Since July, thousands of individuals and organizations around the world have endorsed the Vienna Declaration, issued in conjunction with the International AIDS Conference held in that city. The core principle of the Declaration is stated clearly and boldly at the beginning: “The criminalization of illicit drug users is fueling the HIV epidemic and has resulted in overwhelmingly negative health and social consequences. A full policy reorientation is needed.” To quote Hillel, “The rest is commentary.”
Nowhere in public health have the consequences of drug policy been more pronounced than HIV/AIDS. About 12 percent of new HIV infections in the United States occur among injecting drug users. In countries in Eastern Europe and Central Asia the numbers are even higher—50 to 83 percent of HIV cases are among injectors. HIV vulnerability in these populations occurs chiefly as a result of using and sharing contaminated injection equipment—needles, syringes and associated paraphernalia—which provides a very efficient route of HIV transmission. It is estimated that needle sharing can lead to HIV prevalence rates among injectors as high as 40–90 percent within a period of only a few months to a few years.
But HIV infection is not a foregone conclusion for injecting drug users, and HIV prevalence among them has declined precipitously where the right kind of interventions have been implemented. A robust portfolio of research from around the world has demonstrated the effectiveness of two key public health approaches to preventing the spread of HIV among drug users: expanded access to sterile syringes, particularly through syringe exchange programs, and substitution therapy (e.g., methadone maintenance) for mitigating opiate dependence. These approaches are usually referred to under the rubric of “harm reduction” in that they attempt to mitigate the harms of drug use, while not necessarily eliminating such use altogether. Underlying these approaches is recognition that many people cannot escape addiction but can benefit from health promotion and disease prevention interventions while still using drugs. (Harm reduction also has a long history in areas such as seat belt and motorcycle helmet use and minimum-age laws for alcohol consumption.)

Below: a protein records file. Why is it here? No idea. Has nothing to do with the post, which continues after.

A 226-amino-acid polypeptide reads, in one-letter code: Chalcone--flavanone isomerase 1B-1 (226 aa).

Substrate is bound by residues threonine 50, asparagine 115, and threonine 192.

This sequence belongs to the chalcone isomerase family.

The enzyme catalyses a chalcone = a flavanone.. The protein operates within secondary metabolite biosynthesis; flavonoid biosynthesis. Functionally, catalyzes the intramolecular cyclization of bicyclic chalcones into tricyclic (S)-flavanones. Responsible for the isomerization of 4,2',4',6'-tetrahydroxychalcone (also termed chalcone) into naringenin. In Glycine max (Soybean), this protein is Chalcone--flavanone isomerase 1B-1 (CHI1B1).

Expanded access to sterile syringes and associated health services provided through needle exchange programs have resulted in decreased needle sharing and reduced HIV incidence and prevalence in many locations in Europe, Asia, Australia and North America. Substitution therapy has been shown to reduce both frequency of needle sharing and probability of HIV disease progression among those already infected.
But these well-proven harm reduction strategies have not been implemented or scaled up sufficiently in many places with drug use–driven HIV epidemics. It is estimated that only about 8 percent of injecting drug users at risk for HIV infection globally have access to harm reduction programs. Why? Because of punitive laws and policies that relate to drug possession and use, possession of drug paraphernalia or acquiring syringes from pharmacies without medical prescriptions. These laws and policies stem from a zero-tolerance approach to drug use that criminalizes drug users, drives them underground, and condemns them to heightened risk for a range of transmissible diseases, including HIV and hepatitis. This approach has led some countries with significant drug use–driven epidemics, like Russia, to outlaw substitution therapy altogether.
Many people cite “moral” objections to harm reduction because they believe it facilitates drug use. But there is an equally “moral” view that everyone—including people who use drugs, and their partners and children—deserve a chance to protect themselves from HIV. Drug recovery is a long and uncertain process, marked by chronic relapse. HIV infection can happen very quickly and is irreversible. Reexamining and reorienting drug policy with a public health and evidence-based frame will go a long way toward eliminating the dual epidemics of drug addiction and HIV infection in the United States and globally.
Read more from the special forum on drug policy reform:
Ethan Nadelmann, "Breaking the Taboo"
Marc Mauer, "Beyond the Fair Sentencing Act"
Bruce Western, "Decriminalizing Poverty"
Tracy Velázquez, "The Verdict on Drug Courts"
David Cole, "Restoring Lost Liberties"
Laura Carlsen, "A New Model for Mexico"